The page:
BOS will notify the procuring activity of new types of firms in the portfolio to assist in marketing those firms to the activity;

This is one area where you can help your assigned BOS.  Please provide them with your updated Capability Statement and any opportunities that you have been tracking.  For example, any opportunities that you have discovered on an Agency’s procurement forecast.

The best thing you can do is to explain exactly what your business does and how it is different from other businesses in your niche.  The better the BOS understands your business the better they can help you.

BOS Will Contact Agencies To Identify And Reserve Requirements;

Again, this is an area that you can help your BOS.  If you know of a requirement coming out, you can request a “Search Letter”.  A Search letter is a letter from SBA asking a Contracting official to set-aside a requirement for the 8(a) program and ultimate your business.  It is essential that you have reached out to the contracting official and discussed the opportunity before you ask SBA to do a search letter.

BOS Will Match Any Open Requirements To Specific 8(a) firms.

First let’s define an open requirement.  An open requirement is a requirement where the contracting officer has not identified a specific 8(a) firm but has designated it for the 8(a) program.  A BOS can recommend an 8(a) BD participate to the Contracting Officer however the ultimate decision is up to the Contracting Officer.

Ask for 8(a) Firm’s Capability Statement And Forward To Activities;

A BOS will ask for your Capability Statement upon entrance to the program.  It is important to make sure that it is up to date..  They will forward your Capability Statement to a variety of contracting activities.  It would be beneficial for you to ask your BOS which agencies they are going to send your Capability Statement too so that you can follow up and try to get a Capability Briefing.  A Capability Briefing is more in-depth discussion of your business past performance.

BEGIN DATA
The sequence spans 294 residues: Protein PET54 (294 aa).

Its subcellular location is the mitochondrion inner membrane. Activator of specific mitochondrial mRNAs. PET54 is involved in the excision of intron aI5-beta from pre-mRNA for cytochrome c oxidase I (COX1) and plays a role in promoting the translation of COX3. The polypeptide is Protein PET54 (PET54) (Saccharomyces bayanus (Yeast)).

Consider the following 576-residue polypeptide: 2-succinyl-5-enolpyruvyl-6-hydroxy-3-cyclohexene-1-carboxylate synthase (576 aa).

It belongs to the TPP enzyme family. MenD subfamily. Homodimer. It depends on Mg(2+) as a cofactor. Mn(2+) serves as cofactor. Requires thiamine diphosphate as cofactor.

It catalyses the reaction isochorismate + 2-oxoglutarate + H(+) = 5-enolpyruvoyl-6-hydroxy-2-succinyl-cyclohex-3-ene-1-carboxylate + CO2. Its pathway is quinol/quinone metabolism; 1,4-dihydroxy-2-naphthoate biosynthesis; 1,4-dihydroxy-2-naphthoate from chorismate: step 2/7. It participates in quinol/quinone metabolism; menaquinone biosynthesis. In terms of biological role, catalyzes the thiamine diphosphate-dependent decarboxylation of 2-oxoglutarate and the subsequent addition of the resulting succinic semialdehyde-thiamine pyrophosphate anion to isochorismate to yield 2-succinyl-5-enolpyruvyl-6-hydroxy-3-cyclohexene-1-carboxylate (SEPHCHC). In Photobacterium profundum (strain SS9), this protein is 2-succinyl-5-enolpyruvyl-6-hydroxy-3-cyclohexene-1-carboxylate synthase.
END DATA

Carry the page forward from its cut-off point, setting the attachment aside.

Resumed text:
Prepare Necessary Correspondence Like Search, Requirement, and Acceptance Letters To Procuring Agencies;

Because your BOS will prepare a variety of letters on your behalf, you must be sure to communicate with the BOS.  You will know when a Search letter or a Requirement letter has been provided as you are the one requesting the letter to be sent to the agency.  The acceptance letter is where SBA accepts a requirement on your behalf.

Regularly Verify 8(a) Firm’s Compliance With 8(a) BD Regulations.

A BOS must verify that an 8(a) firm is in-compliance every time they accept a requirement on your behalf.  If you are not in compliance, then the BOS cannot accept the requirement for you and will recommend other 8(a) firms.

Most Importantly, when do eligibility compliance needs to be done?

  1. For each offering letter
  2. At the beginning of your fiscal year
  3. Once a year during your annual review.
  4. Also, anytime SBA suspects a possible problem.

So, as you can tell your BOS has a lot of requirements that they must do for you.  However, this is not all of them. BOSs’ must provide matchmaking opportunities for 8(a) firms.  Also, they still must market the program to the public and the federal agencies. Lastly, they provide counseling services to you and help with contract negotiation.

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Also, in case you missed the linker earlier.  Here is the link to SBA SOP.